Appellants in supplemental briefs suggest a lack of jurisdiction on part of Hon. Paul Peurifoy, Judge of County Court of Dallas County at Law No. 1, to try this cause perforce of Art. 1969a-2, enacted by the 52nd Legislature and effective June 2, 1951. We have examined the Act and find it not inconsistent with the legislation dealt with in City of Dallas v. Johnson, Tex.Civ.App., 54 S.W.2d 1024, also, 78 S.W.2d 265, where the Dallas County Courts at Law were held to be the equivalent of 'county court' mentioned in Art. 3264 et seq., as the required forum in proceedings for condemnation.
The instant judgment provides for interest at 6 percent per annum from March 19, 1952 on the jury verdict of $40,000; being the same amount as the Commissioners' award, tendered into court on above date, when possession of the property was secured. Appellee now advances the counter point that since Housing Authority v. Dixon, Tex.Civ.App., 250 S.W.2d 636, and Housing Authority v. Shambry, Tex.Civ.App., 252 S.W.2d 963, allowance for interest on the statutory deposit was fundamental error; appellants having had the right to withdraw this amount at any time without prejudice. Appellee made no objection to the judgment in this regard and raises the question for the first time on appeal. The mistaken allowance of interest on a judgment not called to the trial court's attention by the complaining party has been held not to be error deemed fundamental. Edgar v. Schmidt, Tex.Civ.App., 243 S.W.2d 414.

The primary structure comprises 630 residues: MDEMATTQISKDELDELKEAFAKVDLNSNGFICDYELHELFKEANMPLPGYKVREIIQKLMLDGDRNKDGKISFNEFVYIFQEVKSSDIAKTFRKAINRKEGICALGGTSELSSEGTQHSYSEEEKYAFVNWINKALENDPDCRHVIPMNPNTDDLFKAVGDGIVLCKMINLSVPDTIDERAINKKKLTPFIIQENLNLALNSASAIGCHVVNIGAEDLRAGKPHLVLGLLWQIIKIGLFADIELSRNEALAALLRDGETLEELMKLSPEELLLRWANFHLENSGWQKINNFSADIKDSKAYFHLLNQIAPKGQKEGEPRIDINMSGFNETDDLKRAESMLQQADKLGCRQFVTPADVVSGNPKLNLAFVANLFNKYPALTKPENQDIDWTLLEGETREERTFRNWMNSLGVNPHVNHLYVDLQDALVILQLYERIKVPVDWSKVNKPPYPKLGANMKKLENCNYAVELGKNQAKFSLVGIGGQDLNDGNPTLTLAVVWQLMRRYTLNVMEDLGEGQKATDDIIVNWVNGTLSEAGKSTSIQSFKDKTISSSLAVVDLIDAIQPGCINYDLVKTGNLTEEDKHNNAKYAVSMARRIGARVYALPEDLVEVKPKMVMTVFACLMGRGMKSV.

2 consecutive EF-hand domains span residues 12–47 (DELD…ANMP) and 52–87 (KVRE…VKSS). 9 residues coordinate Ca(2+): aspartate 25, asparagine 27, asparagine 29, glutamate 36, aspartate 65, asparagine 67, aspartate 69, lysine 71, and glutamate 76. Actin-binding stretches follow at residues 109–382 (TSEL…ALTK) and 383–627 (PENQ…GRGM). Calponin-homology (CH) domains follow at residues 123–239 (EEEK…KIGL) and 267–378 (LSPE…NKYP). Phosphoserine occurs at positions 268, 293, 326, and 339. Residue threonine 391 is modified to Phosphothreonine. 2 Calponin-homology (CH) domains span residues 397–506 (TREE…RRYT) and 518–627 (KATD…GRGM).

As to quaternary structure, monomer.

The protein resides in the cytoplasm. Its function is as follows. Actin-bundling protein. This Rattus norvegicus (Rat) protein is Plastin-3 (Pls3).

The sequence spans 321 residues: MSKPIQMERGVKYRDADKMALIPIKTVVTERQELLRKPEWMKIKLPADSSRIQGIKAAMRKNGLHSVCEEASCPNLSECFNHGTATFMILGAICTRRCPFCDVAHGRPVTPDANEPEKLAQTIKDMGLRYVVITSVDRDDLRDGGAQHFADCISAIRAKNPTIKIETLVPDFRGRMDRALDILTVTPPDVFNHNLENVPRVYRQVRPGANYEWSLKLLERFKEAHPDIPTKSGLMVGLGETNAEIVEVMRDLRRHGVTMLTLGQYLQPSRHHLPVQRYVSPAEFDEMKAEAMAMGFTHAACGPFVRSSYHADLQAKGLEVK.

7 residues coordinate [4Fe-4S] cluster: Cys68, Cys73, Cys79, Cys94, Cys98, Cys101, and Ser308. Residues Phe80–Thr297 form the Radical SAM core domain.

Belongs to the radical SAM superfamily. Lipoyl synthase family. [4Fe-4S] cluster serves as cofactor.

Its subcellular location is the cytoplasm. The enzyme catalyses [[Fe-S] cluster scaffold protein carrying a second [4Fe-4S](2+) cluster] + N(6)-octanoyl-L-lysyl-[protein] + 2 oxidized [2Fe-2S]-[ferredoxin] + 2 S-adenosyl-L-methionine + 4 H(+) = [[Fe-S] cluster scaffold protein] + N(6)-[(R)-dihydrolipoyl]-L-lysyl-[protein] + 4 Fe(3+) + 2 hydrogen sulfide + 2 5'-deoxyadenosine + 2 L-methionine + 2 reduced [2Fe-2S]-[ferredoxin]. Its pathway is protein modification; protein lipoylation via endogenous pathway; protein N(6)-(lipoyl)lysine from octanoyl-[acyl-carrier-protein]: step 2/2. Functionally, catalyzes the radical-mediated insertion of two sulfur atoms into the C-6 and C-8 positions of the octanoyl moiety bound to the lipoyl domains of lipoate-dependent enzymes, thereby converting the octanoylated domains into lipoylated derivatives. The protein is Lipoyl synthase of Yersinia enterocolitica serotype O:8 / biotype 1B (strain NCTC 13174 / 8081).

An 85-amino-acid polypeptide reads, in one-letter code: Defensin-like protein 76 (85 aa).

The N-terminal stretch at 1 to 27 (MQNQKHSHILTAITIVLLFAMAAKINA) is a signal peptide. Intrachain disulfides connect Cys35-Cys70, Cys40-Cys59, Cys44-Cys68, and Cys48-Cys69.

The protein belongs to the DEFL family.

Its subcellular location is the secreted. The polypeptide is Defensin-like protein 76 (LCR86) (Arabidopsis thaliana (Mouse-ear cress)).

Point 31 complains of error in the court's refusal of the following special instruction in connection with issue 2 on 'market value,' under a showing of high acreage value for mining of sand and gravel; also for subdividing and sale by lots: 'That if there is any evidence produced of other possible uses of the property, the jury should take into account all of the uses to which the property may be applied, and not merely the present condition and the use to which it had been applied.' The quoted instruction was properly refused under authority of Kennedy v. City of Dallas, Tex.Civ.App., 201 S.W.2d 840, headnote 7 thereof reading: 'In condemnation proceedings, issues of fact submitted to jury were not objectionable on ground that issues were submitted in a form which deprived defendant of added value of the land by reason of its adaptability for other uses and purposes as disclosed by the evidence. Vernon's Ann.Civ.St. arts. 3264-3271.' See also our further discussion on an identical point raised in case of Herndon v. Housing Authority of City of Dallas, 261 S.W.2d 221.
All points of error, whether specifically hereinabove mentioned or not, have received careful consideration and are severally overruled. Judgment of the trial court is accordingly affirmed.